Some want lapped-car rule revisited after Mid-Ohio

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We'll never know if Verizon IndyCar Series fans were robbed of a late battle for the win in the Honda Indy 200 at Mid-Ohio, but a couple of drivers certainly think so and they'd like to see things changed to prevent the same situation from occurring again.

It happened on the restart with 19 laps to go Sunday after a full-course caution thrown four laps earlier for a spin by rookie Ed Jones in the No. 19 Boy Scouts of America Honda.

As the green waved, Esteban Gutierrez, another rookie and Jones’ teammate at Dale Coyne Racing, was a lap down to leader Josef Newgarden but positioned on track between Newgarden and pursuers Will Power and Graham Rahal. Gutierrez made no attempt to stay out of the way of the battle for the lead, and even tried to outbrake Newgarden into a corner and unlap himself.

That had Power suggesting changes are needed to the Verizon IndyCar Series rulebook to ensure back markers don't have too much influence on the outcome of races.

“It's actually not Gutierrez's fault — the rules for INDYCAR are kind of ridiculous, that the team would tell him to stay and push and he's not even in the lead,” said Power, who ended the day in second place in the No. 12 Verizon Team Penske Chevrolet.

“It ruined probably a very good battle at the end because Josef was on (the harder Firestone primary) black tires and we (Power and Rahal) were on (the softer alternate) reds.”

Rahal, who finished third, focused on the fact that Gutierrez tried so hard to overtake Newgarden just after the green flew that he locked his front tires and could have caused a disastrous accident.

“I would say Gutierrez was damn close to taking out the leader, I'm sure you saw it,” said Rahal, who finished third in the No. 15 Steak ‘n Shake Honda. “That's just ridiculous, honestly. We'll talk about it behind closed doors. I think everybody needs a little bit of a shakeup here with just the respect between drivers, but we'll go from there.”

The issue of lapped cars has been a topic of conversation and controversy before, and changes were made to help mitigate their influence late in races. For example, before the Mid-Ohio race in 2013, the Verizon IndyCar Series changed the rules so all lapped cars are moved to the back of the field on restarts with 15 laps or fewer to go. On Sunday, that rule didn't apply because the restart happened with 19 laps remaining.

The rulebook further stipulates that a lapped car will not be ordered to move aside unless it is down a lap to the entire field. Since Gutierrez was lapped only by Newgarden at that point, he didn’t have to yield his position to Power, Rahal or anyone else. He also had every right to attempt to pass Newgarden and get back on the lead lap.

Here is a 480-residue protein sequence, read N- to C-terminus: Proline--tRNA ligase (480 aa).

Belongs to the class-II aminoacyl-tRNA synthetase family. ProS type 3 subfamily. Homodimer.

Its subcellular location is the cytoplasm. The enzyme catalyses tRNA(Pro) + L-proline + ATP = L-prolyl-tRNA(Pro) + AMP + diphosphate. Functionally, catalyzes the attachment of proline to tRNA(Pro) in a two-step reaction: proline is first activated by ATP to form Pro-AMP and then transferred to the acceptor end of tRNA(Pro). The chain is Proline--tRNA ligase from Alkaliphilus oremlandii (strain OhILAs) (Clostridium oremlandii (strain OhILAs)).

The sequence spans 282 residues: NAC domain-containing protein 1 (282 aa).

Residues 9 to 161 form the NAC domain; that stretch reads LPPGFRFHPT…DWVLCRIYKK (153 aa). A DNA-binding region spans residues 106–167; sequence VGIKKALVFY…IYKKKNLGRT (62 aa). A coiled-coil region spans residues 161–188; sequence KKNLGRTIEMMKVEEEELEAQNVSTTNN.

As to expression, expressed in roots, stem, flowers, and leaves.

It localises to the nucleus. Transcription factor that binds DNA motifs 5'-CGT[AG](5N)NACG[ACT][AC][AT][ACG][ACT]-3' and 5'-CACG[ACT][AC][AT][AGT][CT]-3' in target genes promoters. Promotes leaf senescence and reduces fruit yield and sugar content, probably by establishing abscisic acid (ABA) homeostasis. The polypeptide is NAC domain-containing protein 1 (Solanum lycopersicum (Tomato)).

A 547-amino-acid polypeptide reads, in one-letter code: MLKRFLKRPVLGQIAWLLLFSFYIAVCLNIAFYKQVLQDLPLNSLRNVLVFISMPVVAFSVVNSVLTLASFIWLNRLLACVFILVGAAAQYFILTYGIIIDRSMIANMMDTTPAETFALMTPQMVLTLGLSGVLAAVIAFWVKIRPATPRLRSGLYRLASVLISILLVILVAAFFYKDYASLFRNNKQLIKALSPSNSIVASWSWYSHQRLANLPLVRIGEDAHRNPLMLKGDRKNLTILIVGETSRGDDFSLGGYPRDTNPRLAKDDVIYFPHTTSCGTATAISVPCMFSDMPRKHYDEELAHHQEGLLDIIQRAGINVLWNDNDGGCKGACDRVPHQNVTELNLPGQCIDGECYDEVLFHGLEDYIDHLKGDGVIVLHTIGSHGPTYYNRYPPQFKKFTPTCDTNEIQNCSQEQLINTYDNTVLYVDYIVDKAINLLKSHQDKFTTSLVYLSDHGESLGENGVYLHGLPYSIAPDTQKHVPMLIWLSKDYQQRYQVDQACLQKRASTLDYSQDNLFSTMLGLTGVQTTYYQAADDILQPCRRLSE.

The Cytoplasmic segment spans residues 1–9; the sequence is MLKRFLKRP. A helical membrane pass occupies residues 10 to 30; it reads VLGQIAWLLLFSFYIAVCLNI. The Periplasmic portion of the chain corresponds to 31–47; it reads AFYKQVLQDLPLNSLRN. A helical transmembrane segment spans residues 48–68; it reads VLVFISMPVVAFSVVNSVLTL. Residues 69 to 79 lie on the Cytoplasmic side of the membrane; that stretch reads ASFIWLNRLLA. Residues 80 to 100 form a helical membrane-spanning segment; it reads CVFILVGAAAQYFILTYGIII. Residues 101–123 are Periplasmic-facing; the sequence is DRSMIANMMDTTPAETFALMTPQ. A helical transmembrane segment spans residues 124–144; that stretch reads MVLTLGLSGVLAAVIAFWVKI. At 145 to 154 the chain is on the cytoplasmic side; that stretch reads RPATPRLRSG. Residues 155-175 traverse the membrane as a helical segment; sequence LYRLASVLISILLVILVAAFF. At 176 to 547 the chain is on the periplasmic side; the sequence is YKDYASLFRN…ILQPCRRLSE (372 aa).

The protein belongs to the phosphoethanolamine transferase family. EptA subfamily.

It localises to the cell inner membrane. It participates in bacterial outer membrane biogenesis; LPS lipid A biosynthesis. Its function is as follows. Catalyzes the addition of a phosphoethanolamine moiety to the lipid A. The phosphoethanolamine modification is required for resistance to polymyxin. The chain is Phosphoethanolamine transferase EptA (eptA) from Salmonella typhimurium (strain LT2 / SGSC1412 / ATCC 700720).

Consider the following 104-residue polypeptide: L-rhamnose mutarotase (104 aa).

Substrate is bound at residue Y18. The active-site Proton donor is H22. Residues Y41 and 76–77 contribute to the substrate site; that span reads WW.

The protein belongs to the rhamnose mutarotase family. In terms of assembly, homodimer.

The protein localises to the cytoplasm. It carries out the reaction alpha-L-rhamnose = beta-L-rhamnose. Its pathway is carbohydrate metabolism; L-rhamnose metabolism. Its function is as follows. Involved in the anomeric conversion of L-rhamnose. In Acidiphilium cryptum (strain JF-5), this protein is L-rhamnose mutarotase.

After taking his second consecutive win, new championship points leader Newgarden talked about the issue of lapped cars. The driver of the No. 2 PPG Automotive Refinish Team Penske Chevrolet also contended it's a topic that should be discussed — again.

“Per the rules, (Gutierrez) has every right to actually try and pass me. It's not against the rules. It's not against what we do right now in INDYCAR,” Newgarden said. “So, there's really nothing wrong that he did, but is that the right procedure to have? I don't know anymore.”

The drivers' honest reactions after the race is a testament to the Verizon IndyCar Series, which, unlike many others, actually allows its competitors to speak their minds as long as it remains respectful. It allows the series to get raw input from the drivers on ways to improve the racing and safety.

Interestingly, changing the rules about back markers wasn't the only bone of contention among drivers at Mid-Ohio.

The topic of closing the pit lane during a full-course caution to pack the field behind the pace car also came up. It’s been a hot-button issue for years, especially after a few drivers – including Rahal – were caught out by a yellow two weeks ago in Toronto. Coincidentally, the yellow that ruined the day for Rahal and a few others ultimately handed the win to Newgarden, who had pitted just before the caution flag flew in the Honda Indy Toronto. 

Power insisted that closing pit lane under caution penalizes the drivers who do a good job of delivering pace and saving fuel, while those who need to pit earlier are rewarded when a caution comes out. He feels the series should reconsider the rule. 

“(Those who don't pit before the caution) literally get a drive-through penalty, and that's what's wrong with closing the pits on the yellow,” he said. “I think the field is competitive enough now to make it fair. It's a total lottery for who's in the pits. Total lottery.”

Rahal, who went from a possible win to fighting to finish in the top 10 at Toronto after the inopportune yellow, agreed that the timing of a caution and the luck — good or bad — that comes with it shouldn't determine the outcome of a race or a Verizon IndyCar series title.

“As Will said, this championship is too competitive for a race to be decided like Toronto, in my opinion,” Rahal said.

“That's why I was pretty hot after the race. The championship is too close for that to play a role. Today, luckily it was OK because we could have gone another lap to turn and decided not to. Thank God.”

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